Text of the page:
Trenching and other heavy machinery work will be taking place on site beginning on TUESDAY, MARCH 28 and continuing for several days. This work will allow us to lay the conduit for electrical connections between the Lighthouse, the electrical shed, the power pole and the solar array. The site for installation of the solar array will also be further prepared at this time, and the solar panels installed in the next few weeks. We will also be backfilling around the electrical shed at this time, and the shed will then be completed in the coming weeks.
UPDATE: This message posted on SUNDAY, FEBRUARY 12
Work is currently underway in the lower field. We are installing a small electrical shed as part of our project to re-establish power to the Lighthouse and engine room. Local builder Chuck Minten is building the shed and, when completed, it will have a similar appearance to the original buildings that were on site. Stay tuned for more updates in the coming days. (Next steps will be to install the solar array – this will include trenching to lay the power cables).
UPDATE: This message posted on THURSDAY, JANUARY 20
Work has recently been completed to clear areas required for installation of solar power collectors and for the construction of a utility shed. In the coming days, shed construction will begin, as well as trenching for laying power cables. Please check this site regularly for further updates.
UPDATE: This message posted on THURSDAY, NOVEMBER 24
Work will be getting underway tomorrow, FRIDAY NOVEMBER 25 at 8:00 a.m. This work involves trucks and heavy machinery, and will involve brush clearing and preparation for EROSION CONTROL measures on the causeway leading to the Lighthouse. Please exercise extreme caution if you visit the site today, and stay well away from any machinery or activity – follow any instructions from the contractors on site.
Further Update: October 3.
This week we are doing some work on overhead electrical wires. Please be cautious if visiting the site.
Further Update: September 17.
The fence removal is now completed. Further work will be done over the coming week.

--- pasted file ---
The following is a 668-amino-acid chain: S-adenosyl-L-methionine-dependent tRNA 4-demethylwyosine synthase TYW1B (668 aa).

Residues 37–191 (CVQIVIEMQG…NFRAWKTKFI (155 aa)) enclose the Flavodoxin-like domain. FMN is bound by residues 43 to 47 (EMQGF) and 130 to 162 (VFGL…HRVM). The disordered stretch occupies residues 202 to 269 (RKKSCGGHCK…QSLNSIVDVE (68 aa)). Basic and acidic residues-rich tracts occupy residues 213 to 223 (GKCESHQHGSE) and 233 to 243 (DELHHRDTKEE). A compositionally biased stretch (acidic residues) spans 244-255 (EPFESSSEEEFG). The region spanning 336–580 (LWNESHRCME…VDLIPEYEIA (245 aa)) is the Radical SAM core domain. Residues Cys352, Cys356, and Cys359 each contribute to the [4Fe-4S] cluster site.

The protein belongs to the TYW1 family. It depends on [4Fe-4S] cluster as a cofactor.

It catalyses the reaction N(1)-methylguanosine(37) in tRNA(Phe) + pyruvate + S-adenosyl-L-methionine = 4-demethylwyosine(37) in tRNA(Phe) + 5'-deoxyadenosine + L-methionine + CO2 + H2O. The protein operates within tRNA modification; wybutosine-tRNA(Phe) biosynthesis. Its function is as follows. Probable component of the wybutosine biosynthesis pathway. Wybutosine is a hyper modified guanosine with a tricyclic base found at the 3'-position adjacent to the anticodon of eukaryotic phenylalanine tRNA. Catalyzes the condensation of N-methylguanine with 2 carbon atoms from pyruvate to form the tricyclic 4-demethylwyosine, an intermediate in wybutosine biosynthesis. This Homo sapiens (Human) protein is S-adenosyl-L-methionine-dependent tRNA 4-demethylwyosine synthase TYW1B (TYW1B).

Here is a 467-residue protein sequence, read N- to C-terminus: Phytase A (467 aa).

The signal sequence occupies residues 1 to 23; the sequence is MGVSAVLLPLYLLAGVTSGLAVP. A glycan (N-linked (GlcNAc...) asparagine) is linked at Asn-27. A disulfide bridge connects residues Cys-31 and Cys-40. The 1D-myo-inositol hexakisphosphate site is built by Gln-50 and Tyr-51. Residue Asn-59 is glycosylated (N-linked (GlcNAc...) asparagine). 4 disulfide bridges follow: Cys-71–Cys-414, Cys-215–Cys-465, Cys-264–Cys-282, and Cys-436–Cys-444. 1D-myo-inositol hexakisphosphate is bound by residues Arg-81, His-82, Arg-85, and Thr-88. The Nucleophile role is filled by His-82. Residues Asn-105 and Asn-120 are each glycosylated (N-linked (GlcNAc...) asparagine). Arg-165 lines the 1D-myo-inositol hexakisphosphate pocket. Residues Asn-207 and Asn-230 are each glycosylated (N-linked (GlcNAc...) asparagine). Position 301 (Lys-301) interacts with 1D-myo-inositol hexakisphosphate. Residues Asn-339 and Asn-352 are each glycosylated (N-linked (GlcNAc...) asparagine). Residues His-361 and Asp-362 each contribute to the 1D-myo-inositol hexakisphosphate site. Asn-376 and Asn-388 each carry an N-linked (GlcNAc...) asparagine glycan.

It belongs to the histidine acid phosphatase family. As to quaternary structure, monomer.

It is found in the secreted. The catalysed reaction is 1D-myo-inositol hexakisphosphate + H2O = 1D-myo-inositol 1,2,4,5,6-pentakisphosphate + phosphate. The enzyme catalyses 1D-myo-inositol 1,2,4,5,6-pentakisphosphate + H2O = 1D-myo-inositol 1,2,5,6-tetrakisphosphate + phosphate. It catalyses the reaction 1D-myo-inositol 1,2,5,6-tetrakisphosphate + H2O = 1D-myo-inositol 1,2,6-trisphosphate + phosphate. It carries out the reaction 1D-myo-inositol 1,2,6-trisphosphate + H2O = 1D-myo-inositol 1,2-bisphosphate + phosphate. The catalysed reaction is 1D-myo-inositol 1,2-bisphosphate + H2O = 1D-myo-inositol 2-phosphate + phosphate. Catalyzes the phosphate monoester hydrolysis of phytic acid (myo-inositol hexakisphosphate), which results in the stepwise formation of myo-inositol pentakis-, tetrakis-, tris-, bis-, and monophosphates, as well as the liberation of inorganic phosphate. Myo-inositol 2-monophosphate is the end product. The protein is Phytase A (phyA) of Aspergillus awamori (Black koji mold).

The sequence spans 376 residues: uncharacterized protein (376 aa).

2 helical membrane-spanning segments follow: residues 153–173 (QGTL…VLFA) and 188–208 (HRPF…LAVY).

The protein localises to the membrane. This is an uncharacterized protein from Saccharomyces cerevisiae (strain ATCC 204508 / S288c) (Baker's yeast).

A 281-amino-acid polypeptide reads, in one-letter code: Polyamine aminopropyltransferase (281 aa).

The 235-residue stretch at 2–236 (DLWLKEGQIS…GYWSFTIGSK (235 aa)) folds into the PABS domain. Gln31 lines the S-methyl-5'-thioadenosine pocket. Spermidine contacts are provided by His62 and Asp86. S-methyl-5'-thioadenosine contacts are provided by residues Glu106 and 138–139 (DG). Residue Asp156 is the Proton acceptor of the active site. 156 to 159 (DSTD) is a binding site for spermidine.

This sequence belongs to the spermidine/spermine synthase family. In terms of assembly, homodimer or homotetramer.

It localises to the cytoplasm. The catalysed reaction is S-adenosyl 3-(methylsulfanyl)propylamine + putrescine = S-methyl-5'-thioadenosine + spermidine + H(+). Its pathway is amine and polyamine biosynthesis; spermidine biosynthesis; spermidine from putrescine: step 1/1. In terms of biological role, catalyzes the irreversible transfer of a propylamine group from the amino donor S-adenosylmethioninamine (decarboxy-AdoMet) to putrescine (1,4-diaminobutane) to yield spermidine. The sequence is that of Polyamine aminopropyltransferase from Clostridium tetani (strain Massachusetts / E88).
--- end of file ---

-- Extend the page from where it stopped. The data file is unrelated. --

UPDATE: This message posted on FRIDAY, SEPTEMBER 16
Today’s activity involves temporary removal of a portion of the lower fence. Please stay away from this area.
Site remains open until further notice.
The Sheringham Point Lighthouse was built and began operations in 1912. It was de-staffed in 1989, and most of the site’s operations ceased at that time. The Lighthouse currently retains only a green beacon and a small weather station. The site was eventually declared surplus for government needs. It was acquired by the Sheringham Point Lighthouse Preservation Society in 2015, under the provisions of the Heritage Lighthouse Preservation Act, after more than a dozen years of community organizing and advocacy.
As the new stewards of this unique heritage site, the Society’s first major task is to restore the Lighthouse, Engine Room and other key features to ensure their ongoing protection, to make the site safe for visitors and to provide a glimpse back to the heyday of the Lighthouse when it was in full operation.
This work, in total, will take a number of years, but the Society’s volunteers and commercial partners are beginning with two phases of work that will make significant improvements in the condition and safety of the site. This work was identified following an assessment of the site by conservation engineers John Dam and Associates. The restoration work is being coordinated by project manager Ian Fawcett of Change Canada Consultants, and involves, wherever possible, contractors from the local (Shirley/Sooke) area.
The restoration work includes the following:
Phase 1 (September to December 2016)
- Erosion control along the causeway
- Provision of power to the site and the lighthouse structures
- Safety upgrades
- A new access trail through the site
- Upgrades to the public access section of Sheringham Point Road and the lower parking area, as required by CRD and MOTI
Phase 2 (January to June 2017)
- Re-fabrication and re-painting of the Lighthouse lantern room
- Concrete patching and re-painting of the tower (exterior and interior)
- Concrete repairs and repainting of the engine room (exterior and interior)
- Installation of additional site security measures, including an upgraded access gate
- Replanting and site foliage restoration as necessary
Phase 3 (July 2017, ongoing)
- Accommodations for people with limited mobility/agility following further consultations
- Further landscaping, as required
- Further restoration of the lantern room, including re-patriation of the Fresnel lens
- Potentially: further visitor amenities following additional consultations with site users and the neighbourhood
This work represents a major step forward for the Society and its volunteers. It is the culmination of the past twelve years of our work, and the beginning of a new phase of our operations. It will require significant resources – both human and financial. Much of the work will need to be done by qualified professionals, under the guidance of heritage experts, but other aspects of the work will be carried out by our volunteers and our community. To be fully successful, we will need a lot of help.
- If you are able to volunteer your time and/or expertise to assist with this project, please contact us by clicking here.
- If you are able to make a financial donation to help us pay for this restoration, please click here.
If you have any questions or comments about the work being done at the Lighthouse site, please use the reply box below.